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Old February 16th, 2006, 02:04 PM   #37
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but if you're talking about a "m/s" mic, in which a single mic contains both elements, (like the sony 957 or the shure vp88,) the mic does the matrixing for you. it gives you left and right stereo outputs, and you capture it into fcp (or whatever) like any stereo source.
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Old February 16th, 2006, 02:35 PM   #38
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Yes, but in doing so you can't manipulate the stereo breadth as you can with M/S.

Regards,

Ty Ford
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Old February 16th, 2006, 04:16 PM   #39
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Thanks for your answers, they are very helpful.
I shoot documentary style outside alot and thought an M-S mic would be a great thing to have. But due to FCPs limitations I guess I might as well save my money and get a regular stereo mic.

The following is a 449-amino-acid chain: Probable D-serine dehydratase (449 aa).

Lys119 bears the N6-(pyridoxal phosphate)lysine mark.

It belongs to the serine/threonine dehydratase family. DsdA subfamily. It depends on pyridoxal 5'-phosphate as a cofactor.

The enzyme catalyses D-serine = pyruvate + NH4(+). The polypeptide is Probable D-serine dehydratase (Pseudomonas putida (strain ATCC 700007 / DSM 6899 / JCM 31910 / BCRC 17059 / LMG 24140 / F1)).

Michael Hamilton
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Old February 16th, 2006, 04:35 PM   #40
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Michael,

Don't let my limitations stop you. You might be able to get it to work by exporting to Soundtrack Pro. I don't know. I haven't had to figure that out yet.

Regards,

Ty Ford
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Old February 16th, 2006, 05:06 PM   #41
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Thanks Ty,

I'm unclear about something. When you say that you can't manipulate the stereo breadth as you can with M/S, are you speaking of the difference between two mics in a coincedent array versus audio from a single M-S microphone?

Michael Hamilton
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Old February 16th, 2006, 05:29 PM   #42